How dirty is that money in your pocket?
New research has revealed that one in 10 bank cards (10 per cent) and one in 7 notes (14 per cent) were found to be contaminated with faecal organisms.
The nationwide study investigated levels of bacterial contamination on the hands, credit cards and currency of various sample sizes to highlight the importance of handwashing with soap before eating and after using the toilet.
The research also revealed that over a quarter of hands sampled (26 per cent) showed traces of faecal contamination including bacteria such as E. coli. More significantly, out of the samples taken, 11 per cent of hands, eight per cent of cards and six per cent of notes showed gross contamination– where the levels of bacteria detected were equal to that you would expect to find in a dirty toilet bowl.
The participants who took part in the scientific study were also asked to fill out a questionnaire with the results revealing only 39 per cent of respondents washed their hands before eating. 91 per cent of respondents also stated that they washed their hands after using the toilet, although the surprising levels of faecal organisms contaminating the cards and currency suggest otherwise.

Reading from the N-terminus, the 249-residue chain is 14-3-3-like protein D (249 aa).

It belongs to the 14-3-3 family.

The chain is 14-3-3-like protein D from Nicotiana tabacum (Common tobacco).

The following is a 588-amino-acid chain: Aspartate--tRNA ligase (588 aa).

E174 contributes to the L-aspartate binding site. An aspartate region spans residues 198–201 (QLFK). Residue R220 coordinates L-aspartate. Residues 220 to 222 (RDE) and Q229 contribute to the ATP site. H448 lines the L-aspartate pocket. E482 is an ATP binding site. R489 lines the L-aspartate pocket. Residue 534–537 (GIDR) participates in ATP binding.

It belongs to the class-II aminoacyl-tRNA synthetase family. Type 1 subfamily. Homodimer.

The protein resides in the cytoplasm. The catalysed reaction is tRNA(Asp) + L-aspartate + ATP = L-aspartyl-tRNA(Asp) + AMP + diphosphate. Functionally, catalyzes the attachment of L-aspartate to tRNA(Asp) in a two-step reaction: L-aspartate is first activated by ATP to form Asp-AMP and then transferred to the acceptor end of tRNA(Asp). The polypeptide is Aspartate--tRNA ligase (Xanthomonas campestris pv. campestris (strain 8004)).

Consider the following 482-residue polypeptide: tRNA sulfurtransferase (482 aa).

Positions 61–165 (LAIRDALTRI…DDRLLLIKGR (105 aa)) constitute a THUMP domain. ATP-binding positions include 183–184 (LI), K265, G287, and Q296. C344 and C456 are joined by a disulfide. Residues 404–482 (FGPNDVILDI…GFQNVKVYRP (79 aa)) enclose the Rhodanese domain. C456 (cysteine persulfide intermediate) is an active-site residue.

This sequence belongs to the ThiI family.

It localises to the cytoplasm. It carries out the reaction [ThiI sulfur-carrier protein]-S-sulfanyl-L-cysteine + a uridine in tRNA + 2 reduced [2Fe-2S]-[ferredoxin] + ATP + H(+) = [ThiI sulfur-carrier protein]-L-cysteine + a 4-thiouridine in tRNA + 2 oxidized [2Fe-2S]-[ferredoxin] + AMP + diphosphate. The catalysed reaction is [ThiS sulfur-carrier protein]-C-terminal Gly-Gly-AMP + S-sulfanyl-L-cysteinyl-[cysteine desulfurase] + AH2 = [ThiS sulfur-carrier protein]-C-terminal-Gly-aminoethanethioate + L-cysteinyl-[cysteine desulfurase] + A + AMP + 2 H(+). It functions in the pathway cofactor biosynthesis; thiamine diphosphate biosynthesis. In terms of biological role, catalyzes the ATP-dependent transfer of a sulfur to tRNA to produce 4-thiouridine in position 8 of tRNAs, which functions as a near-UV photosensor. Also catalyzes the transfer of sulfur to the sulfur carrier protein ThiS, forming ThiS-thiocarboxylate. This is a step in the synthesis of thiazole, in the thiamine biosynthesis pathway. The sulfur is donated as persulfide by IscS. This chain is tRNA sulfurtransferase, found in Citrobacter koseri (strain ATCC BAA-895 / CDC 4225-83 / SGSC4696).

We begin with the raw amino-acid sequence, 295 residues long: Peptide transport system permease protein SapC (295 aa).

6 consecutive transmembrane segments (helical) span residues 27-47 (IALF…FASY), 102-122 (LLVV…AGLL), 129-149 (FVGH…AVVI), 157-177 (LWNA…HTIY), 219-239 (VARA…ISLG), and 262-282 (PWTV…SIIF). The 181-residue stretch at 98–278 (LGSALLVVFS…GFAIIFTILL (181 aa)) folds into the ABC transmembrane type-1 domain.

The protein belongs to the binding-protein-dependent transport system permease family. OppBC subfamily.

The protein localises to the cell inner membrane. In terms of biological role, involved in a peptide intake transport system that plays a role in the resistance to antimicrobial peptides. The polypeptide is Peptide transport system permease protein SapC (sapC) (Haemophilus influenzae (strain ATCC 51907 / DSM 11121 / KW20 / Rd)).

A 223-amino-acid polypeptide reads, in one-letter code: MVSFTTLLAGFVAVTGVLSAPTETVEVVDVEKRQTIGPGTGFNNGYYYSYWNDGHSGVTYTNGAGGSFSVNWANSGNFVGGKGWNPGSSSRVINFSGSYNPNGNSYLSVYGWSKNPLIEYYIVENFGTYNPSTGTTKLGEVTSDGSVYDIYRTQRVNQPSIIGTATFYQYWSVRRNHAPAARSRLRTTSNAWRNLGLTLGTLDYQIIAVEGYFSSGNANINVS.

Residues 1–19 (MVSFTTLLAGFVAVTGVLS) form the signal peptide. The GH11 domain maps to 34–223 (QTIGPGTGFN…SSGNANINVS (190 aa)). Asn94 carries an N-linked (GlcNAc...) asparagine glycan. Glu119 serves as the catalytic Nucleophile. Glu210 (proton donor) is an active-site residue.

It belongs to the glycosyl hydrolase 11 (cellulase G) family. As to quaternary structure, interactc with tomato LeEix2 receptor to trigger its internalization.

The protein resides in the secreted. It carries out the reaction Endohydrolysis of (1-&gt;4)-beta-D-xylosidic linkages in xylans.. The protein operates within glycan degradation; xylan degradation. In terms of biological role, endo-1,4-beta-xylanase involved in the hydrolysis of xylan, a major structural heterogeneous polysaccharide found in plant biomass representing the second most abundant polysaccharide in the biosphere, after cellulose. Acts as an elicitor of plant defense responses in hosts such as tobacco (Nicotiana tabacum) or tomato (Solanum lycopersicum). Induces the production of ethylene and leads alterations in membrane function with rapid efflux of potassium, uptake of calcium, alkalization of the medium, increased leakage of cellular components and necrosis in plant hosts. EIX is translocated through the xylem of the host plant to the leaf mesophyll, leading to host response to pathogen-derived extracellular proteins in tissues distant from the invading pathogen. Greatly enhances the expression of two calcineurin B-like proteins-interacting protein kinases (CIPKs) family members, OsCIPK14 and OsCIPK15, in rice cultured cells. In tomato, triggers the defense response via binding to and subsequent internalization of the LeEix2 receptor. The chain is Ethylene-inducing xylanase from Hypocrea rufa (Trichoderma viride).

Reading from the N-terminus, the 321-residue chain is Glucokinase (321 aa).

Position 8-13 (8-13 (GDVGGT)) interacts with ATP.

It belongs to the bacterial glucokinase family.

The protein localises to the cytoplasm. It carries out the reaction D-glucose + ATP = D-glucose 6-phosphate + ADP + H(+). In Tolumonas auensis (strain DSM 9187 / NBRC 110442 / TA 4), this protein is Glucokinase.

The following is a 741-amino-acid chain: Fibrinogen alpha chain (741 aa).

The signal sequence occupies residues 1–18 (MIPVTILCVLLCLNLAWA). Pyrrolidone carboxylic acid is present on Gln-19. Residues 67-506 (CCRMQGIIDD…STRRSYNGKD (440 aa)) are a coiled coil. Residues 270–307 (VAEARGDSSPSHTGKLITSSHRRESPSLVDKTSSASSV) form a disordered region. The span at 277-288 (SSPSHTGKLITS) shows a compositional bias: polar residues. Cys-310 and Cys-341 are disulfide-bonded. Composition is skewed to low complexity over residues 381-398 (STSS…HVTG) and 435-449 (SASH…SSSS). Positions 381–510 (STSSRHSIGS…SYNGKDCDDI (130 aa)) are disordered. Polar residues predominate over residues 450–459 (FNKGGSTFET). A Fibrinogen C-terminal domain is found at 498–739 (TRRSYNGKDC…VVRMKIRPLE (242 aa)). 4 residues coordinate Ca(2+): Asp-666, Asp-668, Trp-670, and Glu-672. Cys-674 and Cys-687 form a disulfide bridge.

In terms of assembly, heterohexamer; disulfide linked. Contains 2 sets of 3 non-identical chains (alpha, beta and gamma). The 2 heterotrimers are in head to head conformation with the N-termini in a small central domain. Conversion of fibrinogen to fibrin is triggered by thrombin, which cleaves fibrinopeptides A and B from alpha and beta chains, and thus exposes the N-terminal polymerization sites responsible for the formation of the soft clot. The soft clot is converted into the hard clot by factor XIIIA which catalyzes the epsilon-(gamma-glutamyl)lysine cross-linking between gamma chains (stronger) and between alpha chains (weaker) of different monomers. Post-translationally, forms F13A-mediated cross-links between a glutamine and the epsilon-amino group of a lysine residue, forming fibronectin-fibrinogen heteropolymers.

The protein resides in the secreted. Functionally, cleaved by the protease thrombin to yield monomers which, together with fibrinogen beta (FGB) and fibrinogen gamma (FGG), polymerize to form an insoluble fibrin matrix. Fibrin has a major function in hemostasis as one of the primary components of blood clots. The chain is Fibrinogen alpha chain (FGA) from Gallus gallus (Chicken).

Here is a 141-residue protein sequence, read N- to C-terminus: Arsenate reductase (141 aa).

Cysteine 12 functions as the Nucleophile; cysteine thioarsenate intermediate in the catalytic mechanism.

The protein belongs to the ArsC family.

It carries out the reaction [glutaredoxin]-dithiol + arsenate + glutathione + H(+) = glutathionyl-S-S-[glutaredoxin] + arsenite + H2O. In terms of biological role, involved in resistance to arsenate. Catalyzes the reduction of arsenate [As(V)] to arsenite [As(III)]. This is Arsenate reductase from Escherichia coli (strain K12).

Washing hands with soap can reduce diarrhoeal infections by up to 42 per cent but only 69 per cent of people reported doing this whenever possible.
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The study by Radox Handwash for Global Handwashing Day showed we don’t wash our hands as much as we should with over half (54 per cent) of those polled admitting they forget to wash their hands before eating and a further 40 per cent that they regularly buy lunch and then eat it without washing their hands. 44 per cent of people revealed they often just rinse their hands with water not soap to save time.
Nick Wilcher of Radox said: “Our research highlights just how much bacteria we are exposed to in our everyday lives, on objects such as money and cards. We hope this study makes people think twice and encourages people to wash their hands after going to the toilet and before eating.”
Dr Ron Cutler, who led the research, said, “Our analysis revealed that by handling cards and money each day we are coming into contact with some potential pathogens revealing faecal contamination including E. Coli and Staphylococci.
“People may tell us they wash their hands but the research shows us different, and highlights just how easily transferable these pathogens - surviving on our money and cards”.
And Dr. Val Curtis, from the London School of Hygiene & Tropical Medicine, leading the UK campaign for Global Handwashing Day, said, “Our research shows just how important handwashing is - the surprising levels of contamination that we found on everyday objects is a sign that people are forgetting to wash their hands after the toilet, one of the key moments for infection prevention.
“We hope people take the time to think about washing their hands with soap and make it a routine part of their daily lives.”